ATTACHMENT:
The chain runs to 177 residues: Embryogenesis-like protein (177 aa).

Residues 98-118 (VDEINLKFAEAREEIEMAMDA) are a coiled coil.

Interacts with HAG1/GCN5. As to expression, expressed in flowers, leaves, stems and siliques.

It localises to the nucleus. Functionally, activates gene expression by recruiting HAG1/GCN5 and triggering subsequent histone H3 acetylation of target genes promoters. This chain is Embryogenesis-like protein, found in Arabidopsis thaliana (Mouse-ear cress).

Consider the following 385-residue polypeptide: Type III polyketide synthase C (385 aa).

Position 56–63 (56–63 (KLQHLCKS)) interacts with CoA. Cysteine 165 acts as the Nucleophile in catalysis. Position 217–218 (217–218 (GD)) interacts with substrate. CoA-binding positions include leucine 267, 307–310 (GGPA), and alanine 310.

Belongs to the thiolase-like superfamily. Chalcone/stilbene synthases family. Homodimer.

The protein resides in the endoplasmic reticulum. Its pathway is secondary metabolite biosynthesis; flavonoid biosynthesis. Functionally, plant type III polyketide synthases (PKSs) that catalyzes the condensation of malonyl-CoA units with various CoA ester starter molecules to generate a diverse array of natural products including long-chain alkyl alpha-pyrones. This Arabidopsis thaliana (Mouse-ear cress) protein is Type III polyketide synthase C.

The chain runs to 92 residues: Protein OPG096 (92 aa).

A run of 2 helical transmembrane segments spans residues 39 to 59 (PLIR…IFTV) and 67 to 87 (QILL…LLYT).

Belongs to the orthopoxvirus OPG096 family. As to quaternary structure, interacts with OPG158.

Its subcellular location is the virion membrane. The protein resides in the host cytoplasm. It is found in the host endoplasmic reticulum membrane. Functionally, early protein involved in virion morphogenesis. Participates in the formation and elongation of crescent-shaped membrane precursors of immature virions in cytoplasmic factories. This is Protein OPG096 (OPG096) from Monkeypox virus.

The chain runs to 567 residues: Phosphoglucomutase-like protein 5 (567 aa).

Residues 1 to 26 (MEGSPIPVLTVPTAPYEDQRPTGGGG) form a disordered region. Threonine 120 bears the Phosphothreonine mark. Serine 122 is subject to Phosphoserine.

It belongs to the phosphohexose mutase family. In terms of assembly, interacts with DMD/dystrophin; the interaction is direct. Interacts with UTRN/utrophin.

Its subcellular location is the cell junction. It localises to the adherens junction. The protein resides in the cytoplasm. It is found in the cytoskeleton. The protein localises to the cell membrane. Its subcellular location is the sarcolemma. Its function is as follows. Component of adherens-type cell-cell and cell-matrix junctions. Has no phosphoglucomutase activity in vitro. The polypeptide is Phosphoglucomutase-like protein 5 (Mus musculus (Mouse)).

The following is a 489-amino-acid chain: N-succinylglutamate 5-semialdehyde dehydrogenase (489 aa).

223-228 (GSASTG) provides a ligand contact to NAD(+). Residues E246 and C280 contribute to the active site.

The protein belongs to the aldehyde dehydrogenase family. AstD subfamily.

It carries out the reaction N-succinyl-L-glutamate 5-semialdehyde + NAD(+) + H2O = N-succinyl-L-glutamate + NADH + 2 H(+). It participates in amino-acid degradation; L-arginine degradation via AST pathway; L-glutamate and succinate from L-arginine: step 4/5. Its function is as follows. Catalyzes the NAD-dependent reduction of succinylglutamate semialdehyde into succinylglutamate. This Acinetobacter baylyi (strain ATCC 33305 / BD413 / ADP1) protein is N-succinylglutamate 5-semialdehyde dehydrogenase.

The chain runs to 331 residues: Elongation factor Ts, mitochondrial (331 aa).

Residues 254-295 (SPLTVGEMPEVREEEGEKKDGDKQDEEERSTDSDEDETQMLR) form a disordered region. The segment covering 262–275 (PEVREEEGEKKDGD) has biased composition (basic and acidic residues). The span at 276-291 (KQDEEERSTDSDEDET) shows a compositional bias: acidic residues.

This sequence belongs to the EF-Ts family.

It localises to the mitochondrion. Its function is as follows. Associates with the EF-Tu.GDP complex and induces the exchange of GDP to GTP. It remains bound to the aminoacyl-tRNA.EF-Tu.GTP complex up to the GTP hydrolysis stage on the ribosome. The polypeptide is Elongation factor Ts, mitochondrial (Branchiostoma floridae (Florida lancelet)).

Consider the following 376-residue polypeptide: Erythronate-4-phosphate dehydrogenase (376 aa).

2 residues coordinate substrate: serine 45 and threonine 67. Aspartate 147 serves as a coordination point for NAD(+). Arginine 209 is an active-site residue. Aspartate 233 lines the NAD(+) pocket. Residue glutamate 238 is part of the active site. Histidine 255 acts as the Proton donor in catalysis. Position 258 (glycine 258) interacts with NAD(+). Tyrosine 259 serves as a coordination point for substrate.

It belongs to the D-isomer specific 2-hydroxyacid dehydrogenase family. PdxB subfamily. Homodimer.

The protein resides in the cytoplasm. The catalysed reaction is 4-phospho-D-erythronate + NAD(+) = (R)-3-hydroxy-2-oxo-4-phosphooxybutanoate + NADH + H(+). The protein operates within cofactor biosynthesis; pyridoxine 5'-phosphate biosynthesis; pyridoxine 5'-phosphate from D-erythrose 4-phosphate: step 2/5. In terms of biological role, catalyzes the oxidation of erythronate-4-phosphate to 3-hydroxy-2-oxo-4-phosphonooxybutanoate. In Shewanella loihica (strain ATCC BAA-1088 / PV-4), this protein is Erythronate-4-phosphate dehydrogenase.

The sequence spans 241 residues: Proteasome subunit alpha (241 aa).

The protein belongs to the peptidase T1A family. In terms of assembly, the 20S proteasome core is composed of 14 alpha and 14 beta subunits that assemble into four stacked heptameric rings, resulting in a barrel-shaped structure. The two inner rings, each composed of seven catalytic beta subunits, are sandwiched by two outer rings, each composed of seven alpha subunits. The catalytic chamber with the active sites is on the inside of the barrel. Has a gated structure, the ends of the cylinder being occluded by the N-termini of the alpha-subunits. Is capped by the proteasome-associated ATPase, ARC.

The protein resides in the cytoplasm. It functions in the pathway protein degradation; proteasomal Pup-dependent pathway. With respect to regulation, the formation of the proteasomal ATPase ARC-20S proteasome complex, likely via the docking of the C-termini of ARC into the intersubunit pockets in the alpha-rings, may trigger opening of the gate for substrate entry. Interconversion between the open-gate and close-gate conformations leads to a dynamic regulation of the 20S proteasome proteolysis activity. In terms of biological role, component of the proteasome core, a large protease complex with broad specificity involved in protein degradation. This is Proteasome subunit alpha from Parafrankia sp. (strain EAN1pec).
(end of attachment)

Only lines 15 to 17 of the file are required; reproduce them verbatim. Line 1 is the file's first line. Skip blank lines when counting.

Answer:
It belongs to the phosphohexose mutase family. In terms of assembly, interacts with DMD/dystrophin; the interaction is direct. Interacts with UTRN/utrophin.

Its subcellular location is the cell junction. It localises to the adherens junction. The protein resides in the cytoplasm. It is found in the cytoskeleton. The protein localises to the cell membrane. Its subcellular location is the sarcolemma. Its function is as follows. Component of adherens-type cell-cell and cell-matrix junctions. Has no phosphoglucomutase activity in vitro. The polypeptide is Phosphoglucomutase-like protein 5 (Mus musculus (Mouse)).

The following is a 489-amino-acid chain: N-succinylglutamate 5-semialdehyde dehydrogenase (489 aa).